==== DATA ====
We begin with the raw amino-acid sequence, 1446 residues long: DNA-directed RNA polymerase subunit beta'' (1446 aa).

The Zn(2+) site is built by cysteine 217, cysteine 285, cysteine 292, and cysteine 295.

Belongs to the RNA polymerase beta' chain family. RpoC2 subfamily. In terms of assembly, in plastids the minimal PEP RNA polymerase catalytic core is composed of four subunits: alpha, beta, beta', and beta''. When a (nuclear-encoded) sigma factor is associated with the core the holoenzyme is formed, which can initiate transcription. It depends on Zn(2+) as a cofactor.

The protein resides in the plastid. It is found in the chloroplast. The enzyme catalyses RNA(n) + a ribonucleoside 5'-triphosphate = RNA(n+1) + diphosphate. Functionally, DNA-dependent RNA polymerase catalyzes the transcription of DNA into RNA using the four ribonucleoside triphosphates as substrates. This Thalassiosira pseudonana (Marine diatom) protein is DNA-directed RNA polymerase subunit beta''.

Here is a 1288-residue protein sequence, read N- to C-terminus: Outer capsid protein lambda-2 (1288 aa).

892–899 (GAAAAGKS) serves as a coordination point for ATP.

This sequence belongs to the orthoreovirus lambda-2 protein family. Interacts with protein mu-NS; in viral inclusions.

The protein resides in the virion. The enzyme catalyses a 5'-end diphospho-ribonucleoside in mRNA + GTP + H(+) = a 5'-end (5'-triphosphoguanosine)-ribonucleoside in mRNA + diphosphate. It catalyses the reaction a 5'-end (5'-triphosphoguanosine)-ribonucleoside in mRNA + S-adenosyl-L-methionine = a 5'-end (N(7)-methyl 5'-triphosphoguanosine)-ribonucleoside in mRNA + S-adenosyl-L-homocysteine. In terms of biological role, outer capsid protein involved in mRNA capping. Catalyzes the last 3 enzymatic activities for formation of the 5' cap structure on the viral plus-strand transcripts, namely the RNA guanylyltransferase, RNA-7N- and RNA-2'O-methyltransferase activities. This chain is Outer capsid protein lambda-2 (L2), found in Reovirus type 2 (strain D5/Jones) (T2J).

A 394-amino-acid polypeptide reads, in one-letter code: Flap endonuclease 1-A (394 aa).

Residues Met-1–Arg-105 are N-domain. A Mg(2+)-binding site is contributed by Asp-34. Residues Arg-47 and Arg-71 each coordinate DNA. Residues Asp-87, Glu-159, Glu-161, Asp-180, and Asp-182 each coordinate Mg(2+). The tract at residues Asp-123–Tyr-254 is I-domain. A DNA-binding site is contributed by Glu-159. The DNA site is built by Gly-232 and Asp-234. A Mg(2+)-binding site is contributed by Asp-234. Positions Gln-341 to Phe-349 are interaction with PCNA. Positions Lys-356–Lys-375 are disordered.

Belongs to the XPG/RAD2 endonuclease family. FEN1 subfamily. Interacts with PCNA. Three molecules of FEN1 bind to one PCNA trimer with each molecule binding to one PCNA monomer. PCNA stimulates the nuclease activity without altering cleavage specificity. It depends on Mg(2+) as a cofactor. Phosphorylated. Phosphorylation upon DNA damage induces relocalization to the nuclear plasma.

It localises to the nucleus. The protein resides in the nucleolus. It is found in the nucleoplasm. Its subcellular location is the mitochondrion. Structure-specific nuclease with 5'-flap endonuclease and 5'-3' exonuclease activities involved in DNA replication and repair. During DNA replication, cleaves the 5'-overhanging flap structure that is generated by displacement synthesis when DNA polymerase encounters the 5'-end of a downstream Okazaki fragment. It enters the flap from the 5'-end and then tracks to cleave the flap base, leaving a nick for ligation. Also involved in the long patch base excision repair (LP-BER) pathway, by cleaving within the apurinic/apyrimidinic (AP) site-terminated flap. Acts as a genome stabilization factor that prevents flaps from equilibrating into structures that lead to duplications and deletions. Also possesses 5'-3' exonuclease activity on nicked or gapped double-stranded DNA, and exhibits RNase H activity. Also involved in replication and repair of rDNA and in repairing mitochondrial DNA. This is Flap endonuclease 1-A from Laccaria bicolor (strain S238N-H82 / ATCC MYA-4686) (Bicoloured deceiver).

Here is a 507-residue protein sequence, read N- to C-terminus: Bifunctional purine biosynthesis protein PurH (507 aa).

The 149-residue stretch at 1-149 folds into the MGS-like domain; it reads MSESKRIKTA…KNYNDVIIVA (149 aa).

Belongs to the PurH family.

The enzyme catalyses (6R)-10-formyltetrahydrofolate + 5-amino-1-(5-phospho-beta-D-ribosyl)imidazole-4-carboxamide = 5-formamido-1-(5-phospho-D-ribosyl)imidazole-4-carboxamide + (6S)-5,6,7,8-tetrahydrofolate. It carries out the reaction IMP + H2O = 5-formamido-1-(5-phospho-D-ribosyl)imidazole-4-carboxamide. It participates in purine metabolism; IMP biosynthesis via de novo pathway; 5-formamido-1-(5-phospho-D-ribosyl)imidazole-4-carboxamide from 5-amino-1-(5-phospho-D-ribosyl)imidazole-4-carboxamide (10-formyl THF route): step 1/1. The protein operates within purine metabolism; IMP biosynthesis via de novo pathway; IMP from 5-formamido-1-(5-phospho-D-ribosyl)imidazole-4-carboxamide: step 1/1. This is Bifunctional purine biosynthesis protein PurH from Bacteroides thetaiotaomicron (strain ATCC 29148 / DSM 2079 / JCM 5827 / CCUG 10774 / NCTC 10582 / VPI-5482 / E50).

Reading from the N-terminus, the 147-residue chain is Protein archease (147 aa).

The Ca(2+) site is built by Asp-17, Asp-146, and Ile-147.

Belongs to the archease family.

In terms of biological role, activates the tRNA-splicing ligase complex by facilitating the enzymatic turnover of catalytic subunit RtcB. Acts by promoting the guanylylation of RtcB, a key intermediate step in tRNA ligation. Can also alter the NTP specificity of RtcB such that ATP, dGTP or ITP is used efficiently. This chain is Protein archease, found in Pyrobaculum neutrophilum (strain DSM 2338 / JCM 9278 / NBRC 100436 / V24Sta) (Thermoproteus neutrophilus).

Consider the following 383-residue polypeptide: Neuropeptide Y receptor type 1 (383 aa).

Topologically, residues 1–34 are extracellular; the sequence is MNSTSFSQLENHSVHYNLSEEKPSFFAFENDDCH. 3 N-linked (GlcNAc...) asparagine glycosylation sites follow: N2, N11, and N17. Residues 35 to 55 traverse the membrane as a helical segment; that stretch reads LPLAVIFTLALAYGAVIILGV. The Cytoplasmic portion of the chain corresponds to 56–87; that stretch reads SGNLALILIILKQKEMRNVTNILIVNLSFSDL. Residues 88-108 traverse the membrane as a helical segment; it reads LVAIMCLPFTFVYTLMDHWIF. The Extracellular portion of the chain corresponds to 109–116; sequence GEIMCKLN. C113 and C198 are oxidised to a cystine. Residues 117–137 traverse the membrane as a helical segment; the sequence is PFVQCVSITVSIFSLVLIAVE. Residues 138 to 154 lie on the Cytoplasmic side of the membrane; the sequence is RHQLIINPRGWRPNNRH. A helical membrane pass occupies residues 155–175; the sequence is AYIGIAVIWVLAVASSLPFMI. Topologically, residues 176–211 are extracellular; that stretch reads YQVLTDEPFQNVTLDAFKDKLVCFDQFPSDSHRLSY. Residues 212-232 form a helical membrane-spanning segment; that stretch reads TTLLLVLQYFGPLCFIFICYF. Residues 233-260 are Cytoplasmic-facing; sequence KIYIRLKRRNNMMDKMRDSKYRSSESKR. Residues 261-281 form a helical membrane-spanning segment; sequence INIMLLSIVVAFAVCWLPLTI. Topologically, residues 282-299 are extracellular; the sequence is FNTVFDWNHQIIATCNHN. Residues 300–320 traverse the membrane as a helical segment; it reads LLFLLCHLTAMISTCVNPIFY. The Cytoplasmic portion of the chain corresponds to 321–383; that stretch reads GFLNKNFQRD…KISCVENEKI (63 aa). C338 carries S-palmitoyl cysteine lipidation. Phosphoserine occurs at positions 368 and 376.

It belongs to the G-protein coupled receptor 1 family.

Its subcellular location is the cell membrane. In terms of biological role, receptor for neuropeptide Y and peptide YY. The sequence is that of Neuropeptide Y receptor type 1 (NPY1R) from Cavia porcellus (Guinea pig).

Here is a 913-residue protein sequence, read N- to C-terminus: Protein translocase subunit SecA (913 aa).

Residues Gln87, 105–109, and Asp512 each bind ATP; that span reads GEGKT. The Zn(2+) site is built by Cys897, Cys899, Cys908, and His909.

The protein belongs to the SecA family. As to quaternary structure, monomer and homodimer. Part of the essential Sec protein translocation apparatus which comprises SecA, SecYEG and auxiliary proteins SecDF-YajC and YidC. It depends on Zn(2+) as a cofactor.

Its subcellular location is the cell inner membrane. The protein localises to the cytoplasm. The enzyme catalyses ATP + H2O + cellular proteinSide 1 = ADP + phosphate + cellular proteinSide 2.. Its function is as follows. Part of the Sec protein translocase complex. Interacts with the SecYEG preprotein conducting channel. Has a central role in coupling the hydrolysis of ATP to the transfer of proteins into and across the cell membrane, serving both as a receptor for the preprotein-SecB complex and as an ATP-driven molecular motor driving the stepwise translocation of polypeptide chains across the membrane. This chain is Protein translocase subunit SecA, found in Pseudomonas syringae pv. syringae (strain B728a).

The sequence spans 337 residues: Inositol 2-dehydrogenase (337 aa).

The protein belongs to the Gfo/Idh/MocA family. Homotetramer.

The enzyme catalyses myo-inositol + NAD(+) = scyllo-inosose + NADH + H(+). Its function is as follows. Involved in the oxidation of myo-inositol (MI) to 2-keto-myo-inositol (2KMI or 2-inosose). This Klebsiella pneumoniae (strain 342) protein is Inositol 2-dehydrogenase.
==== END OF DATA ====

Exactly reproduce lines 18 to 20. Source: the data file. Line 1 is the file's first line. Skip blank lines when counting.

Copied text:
The Ca(2+) site is built by Asp-17, Asp-146, and Ile-147.

Belongs to the archease family.

In terms of biological role, activates the tRNA-splicing ligase complex by facilitating the enzymatic turnover of catalytic subunit RtcB. Acts by promoting the guanylylation of RtcB, a key intermediate step in tRNA ligation. Can also alter the NTP specificity of RtcB such that ATP, dGTP or ITP is used efficiently. This chain is Protein archease, found in Pyrobaculum neutrophilum (strain DSM 2338 / JCM 9278 / NBRC 100436 / V24Sta) (Thermoproteus neutrophilus).